Q & A with Alabama offensive coordinator Doug Nussmeier - ABC 33/40 - Birmingham News, Weather, Sports

Alabama offensive coordinator Doug Nussmeier meets the media in Miami

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Alabama offensive coordinator Doug Nussmeier stepping off the team plane in Miami on Wednesday. (abc3340.com) Alabama offensive coordinator Doug Nussmeier stepping off the team plane in Miami on Wednesday. (abc3340.com)
Nussmeier said  AJ McCarron is just "scratching the surface" of his potential as the quarterback position at Alabama. (abc3340.com) Nussmeier said AJ McCarron is just "scratching the surface" of his potential as the quarterback position at Alabama. (abc3340.com)
Nussmeier said McCarron's knowledge of the Alabama offense gives him great flexibility in play-calling. (abc3340.com) Nussmeier said McCarron's knowledge of the Alabama offense gives him great flexibility in play-calling. (abc3340.com)

Alabama's first-year offensive coordinator Doug Nussmeier met with the media in South Florida Thursday to discuss the upcoming BCS National Championship game against No. 1 Notre Dame.

He was joined at the news conference by his starting quarterback AJ McCarron, who is trying to become the first quarterback ever to win two BCS titles.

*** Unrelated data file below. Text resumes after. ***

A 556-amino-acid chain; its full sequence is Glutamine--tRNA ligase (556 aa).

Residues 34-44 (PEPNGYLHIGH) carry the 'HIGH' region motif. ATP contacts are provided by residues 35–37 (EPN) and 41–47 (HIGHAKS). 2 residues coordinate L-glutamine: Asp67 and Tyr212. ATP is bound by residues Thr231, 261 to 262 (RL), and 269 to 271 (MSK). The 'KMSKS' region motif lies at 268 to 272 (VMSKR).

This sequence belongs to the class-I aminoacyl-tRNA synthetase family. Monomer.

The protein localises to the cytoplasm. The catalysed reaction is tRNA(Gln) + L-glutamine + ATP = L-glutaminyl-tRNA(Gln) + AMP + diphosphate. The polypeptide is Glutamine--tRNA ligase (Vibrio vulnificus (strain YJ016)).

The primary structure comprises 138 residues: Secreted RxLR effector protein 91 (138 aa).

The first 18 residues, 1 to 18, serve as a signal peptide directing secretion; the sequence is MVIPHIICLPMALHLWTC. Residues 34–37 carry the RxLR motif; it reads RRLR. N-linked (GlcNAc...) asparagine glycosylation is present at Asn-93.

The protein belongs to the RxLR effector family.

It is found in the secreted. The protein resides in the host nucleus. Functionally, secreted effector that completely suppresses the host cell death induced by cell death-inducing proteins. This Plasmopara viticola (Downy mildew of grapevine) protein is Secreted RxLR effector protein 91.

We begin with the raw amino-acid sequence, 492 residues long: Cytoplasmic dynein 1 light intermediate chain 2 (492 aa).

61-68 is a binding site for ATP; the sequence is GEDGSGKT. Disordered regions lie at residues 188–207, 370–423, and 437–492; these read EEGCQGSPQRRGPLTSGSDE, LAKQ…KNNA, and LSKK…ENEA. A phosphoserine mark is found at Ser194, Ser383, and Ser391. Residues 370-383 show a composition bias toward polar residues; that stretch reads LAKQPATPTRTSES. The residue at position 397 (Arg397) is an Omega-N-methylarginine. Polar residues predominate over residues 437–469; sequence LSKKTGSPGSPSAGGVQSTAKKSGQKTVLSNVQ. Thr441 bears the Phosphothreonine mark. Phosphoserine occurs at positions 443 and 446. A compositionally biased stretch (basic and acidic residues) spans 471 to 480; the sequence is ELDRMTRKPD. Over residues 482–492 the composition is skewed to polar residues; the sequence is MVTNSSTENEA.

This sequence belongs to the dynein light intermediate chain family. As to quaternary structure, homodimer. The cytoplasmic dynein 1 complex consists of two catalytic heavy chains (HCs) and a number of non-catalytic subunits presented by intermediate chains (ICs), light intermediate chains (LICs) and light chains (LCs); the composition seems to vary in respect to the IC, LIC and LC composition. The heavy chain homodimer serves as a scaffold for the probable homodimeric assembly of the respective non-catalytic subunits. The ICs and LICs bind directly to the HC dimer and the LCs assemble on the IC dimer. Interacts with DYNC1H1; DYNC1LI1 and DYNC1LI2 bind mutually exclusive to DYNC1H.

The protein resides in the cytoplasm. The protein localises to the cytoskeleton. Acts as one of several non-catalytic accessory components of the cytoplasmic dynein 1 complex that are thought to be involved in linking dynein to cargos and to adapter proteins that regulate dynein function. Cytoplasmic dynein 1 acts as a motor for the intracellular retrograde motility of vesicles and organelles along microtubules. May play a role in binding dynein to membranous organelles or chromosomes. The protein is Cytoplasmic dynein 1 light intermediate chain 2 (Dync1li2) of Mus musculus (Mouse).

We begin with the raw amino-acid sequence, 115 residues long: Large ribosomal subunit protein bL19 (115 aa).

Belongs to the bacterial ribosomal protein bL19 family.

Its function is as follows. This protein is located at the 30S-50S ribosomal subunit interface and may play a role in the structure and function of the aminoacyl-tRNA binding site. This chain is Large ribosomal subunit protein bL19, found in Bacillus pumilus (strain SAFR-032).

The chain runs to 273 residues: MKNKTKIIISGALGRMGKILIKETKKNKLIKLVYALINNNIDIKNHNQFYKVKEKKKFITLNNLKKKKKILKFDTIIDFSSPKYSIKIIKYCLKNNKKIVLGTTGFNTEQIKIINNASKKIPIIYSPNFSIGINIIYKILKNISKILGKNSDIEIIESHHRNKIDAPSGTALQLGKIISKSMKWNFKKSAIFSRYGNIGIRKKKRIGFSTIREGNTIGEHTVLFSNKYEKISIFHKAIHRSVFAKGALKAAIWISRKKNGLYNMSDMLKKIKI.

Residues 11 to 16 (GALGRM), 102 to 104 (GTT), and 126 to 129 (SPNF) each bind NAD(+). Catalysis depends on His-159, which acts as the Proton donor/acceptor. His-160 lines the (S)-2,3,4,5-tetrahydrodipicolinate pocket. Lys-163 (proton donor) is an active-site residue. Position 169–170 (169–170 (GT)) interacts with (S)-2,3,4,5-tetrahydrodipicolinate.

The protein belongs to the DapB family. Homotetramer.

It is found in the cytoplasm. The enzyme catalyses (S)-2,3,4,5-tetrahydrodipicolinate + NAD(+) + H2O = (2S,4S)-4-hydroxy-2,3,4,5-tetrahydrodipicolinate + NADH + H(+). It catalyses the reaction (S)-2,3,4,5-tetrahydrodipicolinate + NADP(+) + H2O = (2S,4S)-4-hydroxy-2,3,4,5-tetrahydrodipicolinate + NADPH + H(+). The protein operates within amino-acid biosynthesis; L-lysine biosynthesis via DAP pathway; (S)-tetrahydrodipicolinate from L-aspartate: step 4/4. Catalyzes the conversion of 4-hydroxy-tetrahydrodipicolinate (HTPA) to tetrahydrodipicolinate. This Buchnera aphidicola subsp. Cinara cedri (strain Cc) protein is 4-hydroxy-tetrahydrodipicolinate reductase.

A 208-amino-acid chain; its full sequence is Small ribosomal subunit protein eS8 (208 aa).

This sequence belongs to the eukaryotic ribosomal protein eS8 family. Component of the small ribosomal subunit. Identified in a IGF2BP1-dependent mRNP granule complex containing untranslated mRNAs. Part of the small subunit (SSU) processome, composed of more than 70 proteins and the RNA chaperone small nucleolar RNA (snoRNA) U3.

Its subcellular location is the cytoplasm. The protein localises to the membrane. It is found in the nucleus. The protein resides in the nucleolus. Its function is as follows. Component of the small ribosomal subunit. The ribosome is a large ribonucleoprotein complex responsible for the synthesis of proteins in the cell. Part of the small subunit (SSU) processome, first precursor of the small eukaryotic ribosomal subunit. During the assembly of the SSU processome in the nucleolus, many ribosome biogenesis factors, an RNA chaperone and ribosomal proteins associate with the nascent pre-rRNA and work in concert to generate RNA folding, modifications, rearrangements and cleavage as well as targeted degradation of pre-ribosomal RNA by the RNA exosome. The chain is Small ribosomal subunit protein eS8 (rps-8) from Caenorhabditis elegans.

Read:  McCarron talks Notre Dame, Barrett Jones and shoe fetish

Here's what the Crimson Tide play-caller had to say:

How would you describe your personal hand print, if you will, on this offense this year, in your first year in this program?

"Well, you know, first of all, I want to say that on behalf of my family and I know our players feel the same way, it's great to be here representing the University of Alabama and have this opportunity to play in the Discover BCS National Championship game. Thanks to the Orange Bowl Committee and the people of South Florida for the welcome we had yesterday. It was great. I know my kids really enjoyed it.

"As far as the offense goes, really proud of the opportunity that our players have created for us, moving into this game. As far as the hand print that I personally put on the offense, when I got here at the end of last year and Coach hired me, it was very important for me to really dive into the offense that was here, obviously that had success, and look at the things that our players had done and done well, and then find things that maybe I had done in the past that I could bring to help fit into this system, so to say.

"And then as any other system, every year you go back and you look at where you did well, you look at what you need to improve, and maybe you look at different ideas outside of your program. That was our goal as a staff was to sit down and kind of mesh it, put it together, look at some other ideas and then move forward."

A lot of people watched the second half of that championship game, SEC Championship game, and said why doesn't Alabama run the ball even more than they do? Why is that not an accurate assessment of your offense? And how did you feel about the run/pass balance you guys had this year?

"Well, obviously the goal of any offense is to put your playmakers in position to make plays. Scoring points, having balance, those are things you focus on. Sometimes as the flow of the game dictates, you do certain things and you start to do them and you do them well and you stay with them.